- Vespers (Lat. vesper, evening)
- Prayers said in the evening; the church service at which these prayers are said.
The Marian Vespers are prayers and meditations relating to the Virgin Mary.
- Via Crucis
- The Way of the Cross. The route taken by Christ in the Passion on the way to
Golgotha. The route is marked by the 14 Stations of the Cross.
- Vices and Virtues
- In the medieval and Renaissance Christianity there were seven principal virtues
and seven principal vices, a classification that brought together both ideals of both
Christianity and classical Antiquity. Personifications of both appear in medieval and
Renaissance art. The seven Vices (also known as the seven Deadly Sins) were: Pride,
Covetousness, Lust, Anger, Envy, Gluttony, and Sloth. The seven Virtues were: Faith,
Hope, Charity, Fortitude, Temperance, Prudence, and Justice.
- Of German origin, "not exposed to winds". Gothic decorative attic over
doors and windows. Attics with tracery in the shape of isosceles triangles are decorated
with crockets and cornices, and wooden towers are decorated with finials at the top.
- A common symbol of Christ and the Christian faith from its use in biblical and gospel metaphor " I am the real vine..." (John 15:1-17).
and a symbol of the Eucharist. The vine leaves were constnantly used as a decorative motif in European religious art and architecture.
- The Italian word commonly means &virtue& in the sense of Hamlet&s
admonition to his mother, &Assume a virtue, if you have it not&, but during
the Renaissance it increasingly carried the force of Edmund Burke&s &I have
in general no very exalted opinion of the virtue of paper government&, in which
the word signifies efficacy, actual or latent. Under the influence of the classical
&virtus&, &excellence& (with a strongly virile connotation), virtù
could be used, as it most frequently was by Machiavelli, for example, to convey an
inherently gifted activism especially in statecraft or military affairs; to possess
virtù was a character trait distinguishing the energetic, even reckless (but not
feckless) man from his conventionally virtuous counterpart, rendering him less
vulnerable to the quirks of Fortuna.
- vita, pl. vite (Lat. life)
- An account of someone&s life and work, a biography. The best-known writer of
the vita in the Renaissance was Vasari, whose Le vite de&più eccellenti pittori,
scultori e architetti italiani ("Lives of the Most Eminent Italian Painters,
Sculptors and Architects"), published in 1550 and 1568, provides detailed
accounts of the lives of many of the most important artists of the Renaissance.
- Vitruvius Pollio, Marcus (1st cent. AD)
- Roman architect whose ten books of architecture formed the basis of Renaissance
- A spiral scroll found particularly on (Ionic) capitals and gables, as a transition between horizontal and vertical elements.
- votive painting/image
- A picture or panel donated because of a sacred promise, usually when a
prayer for good fortune, protection from harm, or recovery from illness has been made.
- Wars of Italy
- In spite of the endemic warfare which characterized Italy from the 14th
century to the Peace of Lodi in 1454, and the occasional wars thereafter (e.g.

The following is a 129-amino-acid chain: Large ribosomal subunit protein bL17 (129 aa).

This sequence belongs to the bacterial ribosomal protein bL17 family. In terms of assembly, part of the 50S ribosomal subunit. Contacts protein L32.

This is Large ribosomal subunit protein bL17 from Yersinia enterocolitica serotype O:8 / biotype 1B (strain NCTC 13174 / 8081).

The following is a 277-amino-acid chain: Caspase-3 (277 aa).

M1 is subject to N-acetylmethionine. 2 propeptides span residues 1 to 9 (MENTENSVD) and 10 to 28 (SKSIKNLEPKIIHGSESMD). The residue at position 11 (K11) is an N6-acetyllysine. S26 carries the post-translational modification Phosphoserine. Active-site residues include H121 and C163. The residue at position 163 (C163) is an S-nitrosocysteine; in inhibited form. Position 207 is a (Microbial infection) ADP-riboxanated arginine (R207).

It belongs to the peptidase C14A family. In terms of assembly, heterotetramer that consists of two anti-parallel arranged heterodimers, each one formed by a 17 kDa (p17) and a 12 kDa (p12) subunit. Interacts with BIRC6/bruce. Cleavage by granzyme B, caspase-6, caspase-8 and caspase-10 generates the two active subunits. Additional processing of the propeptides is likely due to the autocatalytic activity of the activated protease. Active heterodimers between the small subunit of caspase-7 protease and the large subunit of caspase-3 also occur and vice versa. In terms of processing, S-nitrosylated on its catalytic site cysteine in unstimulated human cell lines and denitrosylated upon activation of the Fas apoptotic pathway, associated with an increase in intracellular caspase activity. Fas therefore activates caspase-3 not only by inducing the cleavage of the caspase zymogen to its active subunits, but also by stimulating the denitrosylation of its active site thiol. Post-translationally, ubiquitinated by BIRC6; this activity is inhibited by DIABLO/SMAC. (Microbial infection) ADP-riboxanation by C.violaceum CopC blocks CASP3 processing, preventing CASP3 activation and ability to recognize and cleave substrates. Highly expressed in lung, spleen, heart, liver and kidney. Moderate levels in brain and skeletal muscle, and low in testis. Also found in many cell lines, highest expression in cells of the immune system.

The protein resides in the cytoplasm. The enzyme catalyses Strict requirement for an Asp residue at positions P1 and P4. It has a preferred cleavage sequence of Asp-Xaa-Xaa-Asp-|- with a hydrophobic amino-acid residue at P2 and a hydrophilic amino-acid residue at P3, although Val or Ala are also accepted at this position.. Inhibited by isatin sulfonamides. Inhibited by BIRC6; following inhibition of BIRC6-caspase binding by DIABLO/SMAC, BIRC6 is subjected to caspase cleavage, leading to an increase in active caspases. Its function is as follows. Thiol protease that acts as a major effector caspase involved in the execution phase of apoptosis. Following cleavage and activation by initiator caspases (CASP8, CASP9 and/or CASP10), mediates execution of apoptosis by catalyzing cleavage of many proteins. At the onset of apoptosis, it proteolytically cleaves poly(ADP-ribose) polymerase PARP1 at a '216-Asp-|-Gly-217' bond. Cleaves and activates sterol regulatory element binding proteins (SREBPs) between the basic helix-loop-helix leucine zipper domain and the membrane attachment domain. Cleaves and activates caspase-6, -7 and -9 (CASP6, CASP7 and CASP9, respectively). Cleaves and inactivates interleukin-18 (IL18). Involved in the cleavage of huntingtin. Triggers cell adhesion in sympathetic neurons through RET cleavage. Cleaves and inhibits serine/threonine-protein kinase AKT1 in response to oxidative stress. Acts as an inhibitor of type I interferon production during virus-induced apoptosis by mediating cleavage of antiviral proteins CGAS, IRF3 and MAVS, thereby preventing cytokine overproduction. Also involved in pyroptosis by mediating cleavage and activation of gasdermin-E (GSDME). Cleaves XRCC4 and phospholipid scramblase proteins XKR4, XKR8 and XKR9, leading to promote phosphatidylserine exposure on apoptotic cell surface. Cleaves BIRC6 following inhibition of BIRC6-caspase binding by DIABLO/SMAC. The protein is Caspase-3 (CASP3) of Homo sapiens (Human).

those of Volterera, 1472, of the Papacy and Naples against Florence, 1478-80, and of
Ferrara, 1482-84), by general consensus the Wars of Italy are held to be those that
began in 1494 with Charles VIII&S invasion of the peninsula, came virtually to an
end with the Habsburg-Valois treaties of Barcelona and Cambrai in 1529, and were finally
concluded with the European settlement of Cateau-Cambresis in 1559.
The wars from 1494 do, in fact, fall into a different category from those
that preceded them. Campaign followed campaign on a scale and with an unremittingness
sharply different from those which had interrupted the post-Lodi peacefulness. Though
foreign intervention in Italian affairs was certainly no novelty, the peninsula had
never before been seen so consistently by dynastic contenders as both prize and arena.
No previous series of combats had produced such lasting effects: the subjection of Milan
and Naples to direct Spanish rule and the ossification of politics until the arrival
in 1796 of a new Charles VIII in the person of Napoleon Bonaparte. The wars were also
recognized as different in kind from their predecessors by those who lived through
them: &before. 1494& and &after 1494& became phrases charged with
nostalgic regret for, and appalled recognition of, the demoted status of the
previously quarrelsome but in the main independent comity of peninsular powers.
And because the wars forced the rest of western Europe into new alliances and a
novel diplomatic closeness, they were from the 18th century until comparatively
recently seen as marking the turn from medieval to recognizably modern political times.
The wars, then, were caused by foreign intervention. In these terms they
can be chronicled with some brevity. After crossing the Alps in 1494 Charles
VIII conquered the kingdom of Naples and retired in 1495, leaving the kingdom
garrisoned. The garrisons were attacked later in the same year by Spanish troops
under Gonzalo de Cordoba, sent by King Ferdinand II of Aragon (who was also
King of Sicily). With this assistance Naples was restored to its native Aragonese
dynasty. In 1499 the new King of France, Louis XII, assumed the title Duke of
Milan (inherited through his grandfather&s marriage to a Visconti) and
occupied the duchy, taking over Genoa later in the same year. In 1501 a joint
Franco-Spanish expedition reconquered the kingdom of Naples. The allies then
fell out and fought one another. By January 1504 Spain controlled the whole
southern kingdom, leaving France in control of Milan and Genoa in the north.
A third foreign power, the German Habsburg Emperor Maximilian I entered the
arena in 1508 with an abortive invasion of the Veronese-Vicentino. He countered
the rebuff by joining the allies of the anti-Venetian League of Cambrai: France